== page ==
Physical setup is a simple as connecting your OTA antenna, connecting an Ethernet cable from your router (if you're going the wired route), and powering up the Tablo DUAL. I mated the box with a non-amplified Leaf Mini indoor antenna and opted for the freedom of a wireless connection.
To complete the rest of the setup process, you'll need either a computer (go to my.tablotv.com) or a mobile device. I downloaded the Tablo app to my iPhone 6 (an Android version is also available) and followed the simple step-by-step instructions: connecting the Tablo to my Wi-Fi network; naming it; and putting in my zip code or using location services to get the TV schedule for my area. The Tablo app then begins its scan to tune in OTA channels. The Tablo found 37 channels in my area (compared with 36 channels when I used my Samsung TV's internal tuner), including all the major networks: CBS, NBC, ABC, FOX, PBS, and CW.
Here's the thing. I live in a first-floor apartment, and there are no windows near the only viable place in my living room where the TV can sit. Although the Leaf Mini antenna can tune in 36 channels when connected directly to my TV, the signal strength of many of those channels isn't very strong or reliable. I'm constantly readjusting the antenna to get the best reception for each channel. With the Tablo system, I was able to position the Leaf Mini antenna across the room, near my patio door, and hide the Tablo box discreetly in a nearby corner. Signal strength and reliability proved to be much better in this location--and the Tablo interface includes helpful signal strength indicators to assist with antenna adjustment, if needed.
The next step is to configure the program guide. Tablo offers a 14-day program guide that requires a subscription fee (after a 30-day free trial that begins immediately upon completion of initial setup). The subscription costs $4.99/month, $49.99/year, or $149.99 for a lifetime subscription. You can choose NOT to subscribe to the Tablo program guide and just use the device to watch live TV and schedule recordings manually by channel/date/time. If you go this route, you'll still get 24 hours of program info, but you'll lose some of the more advanced DVR tools and features (more on this in a minute).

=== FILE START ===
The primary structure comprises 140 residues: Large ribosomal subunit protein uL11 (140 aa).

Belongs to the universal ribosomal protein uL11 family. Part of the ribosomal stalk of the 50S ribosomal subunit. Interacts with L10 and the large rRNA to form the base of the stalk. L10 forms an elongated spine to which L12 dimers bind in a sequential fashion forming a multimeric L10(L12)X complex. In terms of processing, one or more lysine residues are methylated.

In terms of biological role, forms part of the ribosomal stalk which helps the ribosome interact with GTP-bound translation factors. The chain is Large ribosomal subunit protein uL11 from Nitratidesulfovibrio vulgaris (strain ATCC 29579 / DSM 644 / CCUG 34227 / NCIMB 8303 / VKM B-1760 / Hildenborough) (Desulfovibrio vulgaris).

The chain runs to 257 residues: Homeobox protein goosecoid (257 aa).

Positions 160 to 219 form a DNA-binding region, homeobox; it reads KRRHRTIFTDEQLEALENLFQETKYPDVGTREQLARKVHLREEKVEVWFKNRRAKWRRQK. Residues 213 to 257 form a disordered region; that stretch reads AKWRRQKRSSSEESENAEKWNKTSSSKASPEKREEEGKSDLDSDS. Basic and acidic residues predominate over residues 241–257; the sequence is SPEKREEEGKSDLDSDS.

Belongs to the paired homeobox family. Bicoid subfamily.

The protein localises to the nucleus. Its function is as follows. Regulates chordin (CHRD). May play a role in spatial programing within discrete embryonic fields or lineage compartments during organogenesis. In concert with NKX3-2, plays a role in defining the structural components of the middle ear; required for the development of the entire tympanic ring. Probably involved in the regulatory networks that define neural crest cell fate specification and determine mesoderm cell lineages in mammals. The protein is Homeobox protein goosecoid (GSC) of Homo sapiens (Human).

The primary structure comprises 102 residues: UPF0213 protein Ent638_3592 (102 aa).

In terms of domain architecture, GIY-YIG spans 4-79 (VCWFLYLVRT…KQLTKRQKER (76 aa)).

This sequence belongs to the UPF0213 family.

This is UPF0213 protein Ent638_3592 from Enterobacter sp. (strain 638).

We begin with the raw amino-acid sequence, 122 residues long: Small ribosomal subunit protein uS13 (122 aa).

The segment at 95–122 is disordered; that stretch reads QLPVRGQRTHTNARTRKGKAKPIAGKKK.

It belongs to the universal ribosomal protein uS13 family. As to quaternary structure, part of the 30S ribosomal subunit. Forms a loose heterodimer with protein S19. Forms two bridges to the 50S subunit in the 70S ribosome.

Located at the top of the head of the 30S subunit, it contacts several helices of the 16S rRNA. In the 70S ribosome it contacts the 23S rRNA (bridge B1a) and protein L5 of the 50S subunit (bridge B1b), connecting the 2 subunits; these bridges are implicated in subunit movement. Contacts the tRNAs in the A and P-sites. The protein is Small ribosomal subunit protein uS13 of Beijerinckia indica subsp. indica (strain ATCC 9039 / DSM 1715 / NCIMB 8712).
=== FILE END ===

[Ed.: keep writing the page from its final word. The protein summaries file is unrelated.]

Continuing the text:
Setting up the program guide is as simple as checking off the channels you want displayed and hitting "Add to Guide." The app begins to load data, building a list of colorful thumbnails for all the TV shows, movies, and sporting events that are available. If you press the three-line Options icon at the top left of the app screen, you'll see a status indicator that the app is "updating guide" with a progress bar. Tablo recommends you wait to set up any recordings or make advanced settings adjustments until the initial download is done. You can dive right in to watch live TV, but the guide won't have all the program info in place. The initial download took only about 10 minutes, but it did take a couple of hours before all the program info loaded in the guide.